Moreover, we may observe, that God glorifies his holiness by over-ruling the falls and miscarriages of particular believers, as hereby they are made more humble, watchful, and circumspect for the future; and, when restored from their backslidings, put upon admiring his grace, and excited to thankfulness,
which the nature of the thing requires. They also take occasion from hence, to warn others, lest they be entangled in the same snare, out of which they have escaped; or, if fallen, to recommend to them those methods of divine grace where they have been recovered. This improvement the Psalmist made of the dealings of God with him, when he speaks of his being brought out of an horrible pit, out of the miry clay; his feet set upon a rock, and his goings established; he adds, many shall see it and fear, and shall trust in the Lord, Psal. xl. 2, 3. And when God's people have been greatly dejected under the troubles they have met with; he has over-ruled this for the restoring comforts to them, and then enabling them to comfort others, in like afflictions, which, as the apostle expresses it, redounds to their consolation and salvation, 2 Cor. i. 6. Thus concerning the first petition of the Lord's prayer, as it is explained in the answer before us.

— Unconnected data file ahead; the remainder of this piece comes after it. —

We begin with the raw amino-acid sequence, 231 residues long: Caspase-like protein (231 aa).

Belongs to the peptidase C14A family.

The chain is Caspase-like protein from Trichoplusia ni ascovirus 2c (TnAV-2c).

We shall now consider how it may be reduced into practice, that we may be directed in our addressing ourselves to God in those things that concern the glory of his name. Accordingly, it is as though we should say, "We adore thee, O our "God, that thou hast been pleased to make such discoveries "of thyself to thy people, as thou hast done in all ages; and "in particular, we give thanks at the remembrance of thine "holiness: Thou mightest, indeed, have glorified thy name in "the everlasting destruction of the whole race of fallen man; "but thou hast sanctified thy name, and advanced thy perfec"tions in bringing about the work of our redemption by a "Mediator, in which justice and mercy are met together, "righteousness and peace have embraced each other; and "thou hast hereby a greater revenue of glory redounding to "thy name, than by all thine other works, or than could have "been brought to thee by the united services of the most ex"cellent creatures. We also bless thee that thou hast been "pleased to make those bright discoveries of thyself in thy "word, which thou hast magnified above all thy name; that "thou hast given us thy gospel, and all the ordinances and 66 means of grace, that hereby thou mayest gather to thyself a "people out of the world, who might be holy in all conversa❝tion, as thou who hast called them art holy. We confess, "that we have not sanctified thy name as we ought, nor at"tended on thine ordinances with that reverence and holy fear "that is due to thy divine Majesty, for which thou hast testi"fied thy displeasure against us, in withdrawing thy presence "from thine own institutions. We acknowledge that herein ❝ thou art righteous, and hast punished us less than our ini"quities have deserved; for thou mightest have removed thy "candlestick out of its place, or taken thine ordinances from